Young providing energy, excitement for Hornets
WINCHESTER – Bayvon Young had a sophomore football season worthy of All-Old Dominion Athletic Conference recognition with Shenandoah University in 2013. The next year, he was no longer on the roster.
Young, who had recently founded the Premature Millionaire Company with a group of friends after arriving at SU for the 2012-13 academic year, opted to sit out the 2014 football season to “get my mind right” and secure his future by shifting all of his focus to his business venture.
What began with Young, a Fort Washington, Maryland, native and a graduate of Friendly High School, and his friends hosting parties at SU morphed into what he called a “clothing, entertainment and lifestyle-based” company. Premature Millionaire now operates out of a building in Winchester, Young said, and the company CEO, Omar Teagle (another Friendly High alum), earned an Entrepreneur of the Year award from SU’s Harry F. Byrd Jr., School of Business a few years back.
“It was just like in our area there’s nobody really doing stuff like that, you know, basically taking what we learned in college and striving for it now instead of waiting til we graduate,” Young, a criminal justice major pursuing a minor in entrepreneurship, said last week. “It’s just very inspirational to people. People back home just see kids playing football (and) they have a legit business. And it’s just fun. It’s a fun experience.”
While Young’s future may lie in business, the 2013 football season wouldn’t be his last with the Hornets. He returned to the field in 2015 and is wrapping up a truly unique football career in what will be his final season at Shenandoah this fall.
Young, who said he also works as a DJ, has become an emcee and hype man of sorts for SU’s football team since his return. He proclaimed himself to be the loudest Hornet on the sideline, whether that’s on the field during practice or in games or in the locker room, and prides himself on bringing that electricity to every aspect of the sport.
“He’s pouring gasoline on a fire,” Hornets head coach Scott Yoder said. “He is energy and he’s excitement and when he’s playing well usually we’re playing well.
“And I love Bayvon,” the head coach continued. “I’ve loved Bayvon since I got here (in 2013). We had some run-ins with he didn’t wanna play football, he wanted to focus on X, Y and Z, and OK. It is what it is. But I’m glad he’s on the team and I love the kid. He’s an interesting cat.”
Young, a 5-foot-10, 175-pound defensive back, said he actually began his football career as a lineman when he was 5 years old. In 2007, Young said he was the starting center and nose guard for the Lake Arbor (Maryland) Seahawks team that won the Pop Warner Junior Midget Division national championship.
Young moved to safety when he graduated to the varsity football team at Friendly High (also the alma mater of Cleveland Browns cornerback Joe Haden) and switched to corner in his junior season. But even after spending most of the last decade playing in the defensive secondary, Young said the physicality gleaned from his time spent as a lineman remains “my spirit.”
“I love the fight,” Young said. “O-line and D-line, it’s nothing but a fight. From the time the ball’s snapped you’re hands-on from the beginning. That’s how I play. … I ain’t scared of nobody.”
There’s also an unselfish nature to Young’s game, one he illustrated by stating he’s willing to “break a bone just so my teammate can catch an interception.” If Young’s physicality is a product of his past experience, so too is his selflessness.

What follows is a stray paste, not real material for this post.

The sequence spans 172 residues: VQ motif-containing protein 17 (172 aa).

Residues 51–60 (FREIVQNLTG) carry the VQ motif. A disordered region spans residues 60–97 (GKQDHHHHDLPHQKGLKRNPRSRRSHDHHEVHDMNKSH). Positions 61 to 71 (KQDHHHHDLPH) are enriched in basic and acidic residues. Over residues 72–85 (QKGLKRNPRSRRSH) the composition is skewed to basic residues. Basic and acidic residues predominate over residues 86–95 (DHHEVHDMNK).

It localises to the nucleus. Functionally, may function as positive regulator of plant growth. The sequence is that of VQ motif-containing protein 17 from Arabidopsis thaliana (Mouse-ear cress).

“Coming from PG (Prince George’s) County, just the lifestyle there, what we go through just as far as little struggles we had. I had a couple friends – like I wear a bracelet, a wristband, one of my closest friends passed away, got killed. That’s just my mentality. I play for people,” Young said. “It ain’t just for me. It’s for my parents back home, my brothers, my close friends that can’t play football anymore. That’s just my mentality since birth.”
In 28 career college games over three-plus seasons at Shenandoah, Young has recorded 58 tackles to go along with two interceptions. As a sophomore in 2013, when he was named second team all-ODAC, Young had 29 tackles, an interception, eight pass break-ups, a forced fumble, a fumble recovery and two blocked kicks.
Yoder, who noted that Young had some rust to knock off after returning to the football field last season, said the coaching staff worked Young out at safety, cornerback and outside linebacker this past spring, although the senior has stuck at corner this season in addition to his special teams role. Young has 10 tackles, including a sack and two tackles for loss, and a forced fumble for the Hornets (2-1), who host Randolph-Macon on Thursday night to kick off ODAC play.
“The best spot for him is probably corner but really what Bayvon does best is he just plays with a high motor,” Yoder said, “and that’s why on special teams he makes a lot of plays because he’s the type of kid where he might not be the best at getting the technique down but when you blow the whistle and you’ve gotta play and the bullets start flying, Bayvon’s pretty good.”
When asked what his goals are in his final college season, Young began by saying he wanted to leave his own mark on the SU program.
“Number 19, he came, he was an animal, put the team on his back,” he said before continuing on about wanting the Hornets to make a statement in 2016 by performing well for Yoder and the rest of Shenandoah’s coaching staff.
Young then paused for a few moments.
“Oh, my fault. All-ODAC too,” he added with a grin.
Contact staff writer Brad Fauber at 540-465-5137 ext. 161, or firstname.lastname@example.org.
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